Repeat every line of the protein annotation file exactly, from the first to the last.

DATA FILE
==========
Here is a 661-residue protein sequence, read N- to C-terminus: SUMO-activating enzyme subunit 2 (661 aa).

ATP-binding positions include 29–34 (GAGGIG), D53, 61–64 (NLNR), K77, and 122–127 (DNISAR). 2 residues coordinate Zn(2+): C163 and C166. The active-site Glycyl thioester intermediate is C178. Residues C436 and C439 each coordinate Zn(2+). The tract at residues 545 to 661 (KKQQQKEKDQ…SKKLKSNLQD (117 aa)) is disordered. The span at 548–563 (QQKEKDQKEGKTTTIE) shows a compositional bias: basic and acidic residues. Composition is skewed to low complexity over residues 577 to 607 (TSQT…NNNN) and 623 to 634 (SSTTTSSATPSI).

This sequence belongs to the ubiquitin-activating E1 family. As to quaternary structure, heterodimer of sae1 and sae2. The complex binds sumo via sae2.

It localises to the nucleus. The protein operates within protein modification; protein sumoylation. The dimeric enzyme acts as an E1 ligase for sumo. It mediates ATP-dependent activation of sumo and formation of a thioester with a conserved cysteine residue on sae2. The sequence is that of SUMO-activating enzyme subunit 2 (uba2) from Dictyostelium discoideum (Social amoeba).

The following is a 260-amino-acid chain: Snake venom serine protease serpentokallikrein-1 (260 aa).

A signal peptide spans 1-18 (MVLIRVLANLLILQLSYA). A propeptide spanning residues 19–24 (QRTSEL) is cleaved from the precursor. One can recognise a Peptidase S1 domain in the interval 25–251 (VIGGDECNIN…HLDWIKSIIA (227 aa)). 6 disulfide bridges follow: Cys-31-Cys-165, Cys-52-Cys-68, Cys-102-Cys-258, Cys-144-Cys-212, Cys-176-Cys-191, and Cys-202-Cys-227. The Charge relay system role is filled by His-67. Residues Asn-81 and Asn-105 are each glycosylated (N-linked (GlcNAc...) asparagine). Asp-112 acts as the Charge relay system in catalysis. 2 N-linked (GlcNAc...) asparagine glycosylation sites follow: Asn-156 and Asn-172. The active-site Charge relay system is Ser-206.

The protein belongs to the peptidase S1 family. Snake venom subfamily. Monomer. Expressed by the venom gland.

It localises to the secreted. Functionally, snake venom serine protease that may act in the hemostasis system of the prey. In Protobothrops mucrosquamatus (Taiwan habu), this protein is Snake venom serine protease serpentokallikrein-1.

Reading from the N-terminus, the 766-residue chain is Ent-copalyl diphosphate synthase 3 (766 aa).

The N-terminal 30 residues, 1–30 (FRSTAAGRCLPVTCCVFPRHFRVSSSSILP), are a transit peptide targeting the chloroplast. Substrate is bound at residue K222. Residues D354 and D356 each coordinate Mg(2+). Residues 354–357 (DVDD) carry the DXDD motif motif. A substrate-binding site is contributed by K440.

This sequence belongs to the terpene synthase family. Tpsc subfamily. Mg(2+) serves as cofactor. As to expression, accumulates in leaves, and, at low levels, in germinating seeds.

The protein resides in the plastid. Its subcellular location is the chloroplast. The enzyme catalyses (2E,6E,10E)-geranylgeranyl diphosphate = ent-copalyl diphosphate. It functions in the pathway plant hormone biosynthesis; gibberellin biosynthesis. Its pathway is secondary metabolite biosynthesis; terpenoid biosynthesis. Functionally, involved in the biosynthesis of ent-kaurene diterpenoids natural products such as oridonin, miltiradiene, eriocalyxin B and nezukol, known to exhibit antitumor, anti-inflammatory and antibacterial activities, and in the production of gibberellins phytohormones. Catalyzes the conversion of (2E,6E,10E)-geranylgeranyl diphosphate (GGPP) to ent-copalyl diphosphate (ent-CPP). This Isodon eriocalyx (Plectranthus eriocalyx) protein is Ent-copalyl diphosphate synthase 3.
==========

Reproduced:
Here is a 661-residue protein sequence, read N- to C-terminus: SUMO-activating enzyme subunit 2 (661 aa).

ATP-binding positions include 29–34 (GAGGIG), D53, 61–64 (NLNR), K77, and 122–127 (DNISAR). 2 residues coordinate Zn(2+): C163 and C166. The active-site Glycyl thioester intermediate is C178. Residues C436 and C439 each coordinate Zn(2+). The tract at residues 545 to 661 (KKQQQKEKDQ…SKKLKSNLQD (117 aa)) is disordered. The span at 548–563 (QQKEKDQKEGKTTTIE) shows a compositional bias: basic and acidic residues. Composition is skewed to low complexity over residues 577 to 607 (TSQT…NNNN) and 623 to 634 (SSTTTSSATPSI).

This sequence belongs to the ubiquitin-activating E1 family. As to quaternary structure, heterodimer of sae1 and sae2. The complex binds sumo via sae2.

It localises to the nucleus. The protein operates within protein modification; protein sumoylation. The dimeric enzyme acts as an E1 ligase for sumo. It mediates ATP-dependent activation of sumo and formation of a thioester with a conserved cysteine residue on sae2. The sequence is that of SUMO-activating enzyme subunit 2 (uba2) from Dictyostelium discoideum (Social amoeba).

The following is a 260-amino-acid chain: Snake venom serine protease serpentokallikrein-1 (260 aa).

A signal peptide spans 1-18 (MVLIRVLANLLILQLSYA). A propeptide spanning residues 19–24 (QRTSEL) is cleaved from the precursor. One can recognise a Peptidase S1 domain in the interval 25–251 (VIGGDECNIN…HLDWIKSIIA (227 aa)). 6 disulfide bridges follow: Cys-31-Cys-165, Cys-52-Cys-68, Cys-102-Cys-258, Cys-144-Cys-212, Cys-176-Cys-191, and Cys-202-Cys-227. The Charge relay system role is filled by His-67. Residues Asn-81 and Asn-105 are each glycosylated (N-linked (GlcNAc...) asparagine). Asp-112 acts as the Charge relay system in catalysis. 2 N-linked (GlcNAc...) asparagine glycosylation sites follow: Asn-156 and Asn-172. The active-site Charge relay system is Ser-206.

The protein belongs to the peptidase S1 family. Snake venom subfamily. Monomer. Expressed by the venom gland.

It localises to the secreted. Functionally, snake venom serine protease that may act in the hemostasis system of the prey. In Protobothrops mucrosquamatus (Taiwan habu), this protein is Snake venom serine protease serpentokallikrein-1.

Reading from the N-terminus, the 766-residue chain is Ent-copalyl diphosphate synthase 3 (766 aa).

The N-terminal 30 residues, 1–30 (FRSTAAGRCLPVTCCVFPRHFRVSSSSILP), are a transit peptide targeting the chloroplast. Substrate is bound at residue K222. Residues D354 and D356 each coordinate Mg(2+). Residues 354–357 (DVDD) carry the DXDD motif motif. A substrate-binding site is contributed by K440.

This sequence belongs to the terpene synthase family. Tpsc subfamily. Mg(2+) serves as cofactor. As to expression, accumulates in leaves, and, at low levels, in germinating seeds.

The protein resides in the plastid. Its subcellular location is the chloroplast. The enzyme catalyses (2E,6E,10E)-geranylgeranyl diphosphate = ent-copalyl diphosphate. It functions in the pathway plant hormone biosynthesis; gibberellin biosynthesis. Its pathway is secondary metabolite biosynthesis; terpenoid biosynthesis. Functionally, involved in the biosynthesis of ent-kaurene diterpenoids natural products such as oridonin, miltiradiene, eriocalyxin B and nezukol, known to exhibit antitumor, anti-inflammatory and antibacterial activities, and in the production of gibberellins phytohormones. Catalyzes the conversion of (2E,6E,10E)-geranylgeranyl diphosphate (GGPP) to ent-copalyl diphosphate (ent-CPP). This Isodon eriocalyx (Plectranthus eriocalyx) protein is Ent-copalyl diphosphate synthase 3.